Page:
Last day of alternate placement

Today was my last day of alternate placement.  I am both excited and sad.  Excited, because starting next week I get to settle into a placement that I think will suit me very well.  Sad, because I have had an incredible two weeks at my current placement.  I feel like I have begun to develop a real connection with the teachers and many of the students.  I know I will miss them.


Sometimes small thing strike me as having a lot of significance.  Today, during fourth period, I saw a female student with a shirt that read, “It’s not how good you are, it’s how bad you want it.”  I love this so much, I want to make a poster for my classroom that says this.  I think this is an excellent counter to students who seem to believe that they were just born lacking the ability to do math.  I don’t believe anyone is born this way, since mathematics largely about patterns, and we are at heart pattern recognition masters.


One of the major differences I’ve noticed between the suburban junior high I was at and my alternate placement was how much more choice the students have at the semi-urban high school.  This is partly due to sheer size (1800 students versus 800), and partly to the nature of the high school.  But I think part of it is a decision on the part of either the district, the school, the department, or all three.  For example, the traditional sequence of classes at this school is:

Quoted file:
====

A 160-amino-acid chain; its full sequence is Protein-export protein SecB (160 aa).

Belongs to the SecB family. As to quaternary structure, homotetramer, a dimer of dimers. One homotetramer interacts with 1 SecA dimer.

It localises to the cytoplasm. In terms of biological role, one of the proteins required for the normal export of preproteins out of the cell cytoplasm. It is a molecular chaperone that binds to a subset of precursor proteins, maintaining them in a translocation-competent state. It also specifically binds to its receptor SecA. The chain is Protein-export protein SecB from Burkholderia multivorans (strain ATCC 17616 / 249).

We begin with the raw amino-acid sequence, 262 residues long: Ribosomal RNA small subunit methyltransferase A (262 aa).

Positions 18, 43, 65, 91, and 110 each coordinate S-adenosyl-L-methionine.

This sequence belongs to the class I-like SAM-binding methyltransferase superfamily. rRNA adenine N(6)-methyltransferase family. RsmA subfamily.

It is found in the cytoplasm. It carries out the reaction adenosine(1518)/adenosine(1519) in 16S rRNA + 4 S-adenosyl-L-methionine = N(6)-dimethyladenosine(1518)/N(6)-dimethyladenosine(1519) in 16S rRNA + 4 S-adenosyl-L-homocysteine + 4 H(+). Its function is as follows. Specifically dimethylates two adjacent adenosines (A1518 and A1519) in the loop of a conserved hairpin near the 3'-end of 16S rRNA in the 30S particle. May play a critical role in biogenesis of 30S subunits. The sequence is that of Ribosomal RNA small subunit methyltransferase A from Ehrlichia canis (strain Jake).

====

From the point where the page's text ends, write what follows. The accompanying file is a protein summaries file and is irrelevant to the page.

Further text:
• Algebra
  • Geometry
  • Advanced Algebra/Trigonometry
  • Precalculus
  • Calculus

Students have a couple of other interesting options, however.  Because the students are only required to take three years of math, the school offers an alternative to Advanced Algebra.  For those students who have taken and passed Algebra and Trigonometry, they can take a class called Mathematical Modeling.  This class consists entirely of data analysis.  Much of the data is generated by the students themselves.  For example, I observed students today outside walking around campus, measuring distance by pacing.  After taking these measurements, they would go into the classroom and share results, displaying them graphically and discussing why there might be variability in their results.

A second option, for those students who have passed Advanced Algebra, is to take Statistics instead of or prior to Calculus.  I had previously thought that Statistics was a class only offered to those students who were sufficiently advanced to have finished the “Calculus series.”


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